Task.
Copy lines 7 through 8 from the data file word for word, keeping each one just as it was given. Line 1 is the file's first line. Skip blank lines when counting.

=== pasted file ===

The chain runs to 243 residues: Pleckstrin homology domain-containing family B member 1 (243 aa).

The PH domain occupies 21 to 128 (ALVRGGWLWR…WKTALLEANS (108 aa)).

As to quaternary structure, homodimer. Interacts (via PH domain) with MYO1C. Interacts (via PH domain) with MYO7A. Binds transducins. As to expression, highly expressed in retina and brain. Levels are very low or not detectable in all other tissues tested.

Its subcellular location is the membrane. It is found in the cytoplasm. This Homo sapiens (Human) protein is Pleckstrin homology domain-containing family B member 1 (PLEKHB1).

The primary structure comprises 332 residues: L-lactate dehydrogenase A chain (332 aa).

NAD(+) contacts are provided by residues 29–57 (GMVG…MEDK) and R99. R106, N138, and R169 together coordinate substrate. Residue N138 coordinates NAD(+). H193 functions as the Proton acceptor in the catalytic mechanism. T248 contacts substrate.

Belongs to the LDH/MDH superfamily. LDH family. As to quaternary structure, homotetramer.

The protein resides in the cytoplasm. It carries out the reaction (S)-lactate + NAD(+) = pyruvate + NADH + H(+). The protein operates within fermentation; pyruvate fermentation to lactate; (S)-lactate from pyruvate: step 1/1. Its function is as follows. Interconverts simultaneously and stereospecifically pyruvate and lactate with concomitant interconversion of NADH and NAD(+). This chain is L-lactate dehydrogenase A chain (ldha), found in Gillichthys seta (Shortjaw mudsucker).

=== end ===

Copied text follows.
Belongs to the LDH/MDH superfamily. LDH family. As to quaternary structure, homotetramer.

The protein resides in the cytoplasm. It carries out the reaction (S)-lactate + NAD(+) = pyruvate + NADH + H(+). The protein operates within fermentation; pyruvate fermentation to lactate; (S)-lactate from pyruvate: step 1/1. Its function is as follows. Interconverts simultaneously and stereospecifically pyruvate and lactate with concomitant interconversion of NADH and NAD(+). This chain is L-lactate dehydrogenase A chain (ldha), found in Gillichthys seta (Shortjaw mudsucker).